Stability, Change, and Species Composition of Fish Assemblages in the Lower Mackenzie River: A Pristine Large River
Ross F. Tallman, Kimberly L. Howard, and Sam Stephenson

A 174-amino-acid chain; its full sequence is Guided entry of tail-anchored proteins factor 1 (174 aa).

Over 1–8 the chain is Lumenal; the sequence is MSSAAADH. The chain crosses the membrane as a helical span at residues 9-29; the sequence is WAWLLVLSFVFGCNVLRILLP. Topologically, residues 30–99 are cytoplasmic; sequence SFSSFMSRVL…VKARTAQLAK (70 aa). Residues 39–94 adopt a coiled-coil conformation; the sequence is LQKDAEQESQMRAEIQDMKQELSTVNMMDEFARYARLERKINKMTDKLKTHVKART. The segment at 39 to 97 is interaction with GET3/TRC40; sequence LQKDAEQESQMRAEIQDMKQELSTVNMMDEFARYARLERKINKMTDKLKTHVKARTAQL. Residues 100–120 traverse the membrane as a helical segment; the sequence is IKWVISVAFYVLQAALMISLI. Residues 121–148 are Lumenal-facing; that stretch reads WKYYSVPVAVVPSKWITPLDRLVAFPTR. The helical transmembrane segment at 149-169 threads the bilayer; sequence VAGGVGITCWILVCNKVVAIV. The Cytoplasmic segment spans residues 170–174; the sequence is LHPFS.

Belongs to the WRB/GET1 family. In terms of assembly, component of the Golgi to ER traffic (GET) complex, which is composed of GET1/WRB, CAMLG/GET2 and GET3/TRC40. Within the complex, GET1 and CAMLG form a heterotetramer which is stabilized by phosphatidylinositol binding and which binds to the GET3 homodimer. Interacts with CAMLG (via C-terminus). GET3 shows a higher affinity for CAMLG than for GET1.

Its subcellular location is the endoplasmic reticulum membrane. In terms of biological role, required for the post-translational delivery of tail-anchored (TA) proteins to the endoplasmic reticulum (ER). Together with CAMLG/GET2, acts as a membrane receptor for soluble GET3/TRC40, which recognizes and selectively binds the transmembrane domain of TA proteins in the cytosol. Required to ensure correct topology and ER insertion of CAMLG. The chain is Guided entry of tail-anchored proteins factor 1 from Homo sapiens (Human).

Abstract.—The Mackenzie River is the second longest river in North America and drains 1.8 × 106 km2. of Arctic and sub-Arctic Canada. Thirty-eight fish species have been recorded in the lower Mackenzie River. These species represent a unique mixture of fishes from the Beringian and Agassisian refugia. Many of the species important for subsistence and commercial fisheries in the lower Mackenzie River have complex life cycles and undertake long migrations to spawn, rear, and overwinter. The lower Mackenzie River is a relatively pristine environment with no dams or major industry, a low human population, and species only lightly harvested. This explains why the species composition is relatively stable. However, recently, the effects of climate change may be starting to influence the species composition in terms of greater frequency of rare species such as Pacific salmon. Moreover, a major gas pipeline proposed for the lower Mackenzie River region will probably disturb the fish assemblage structure.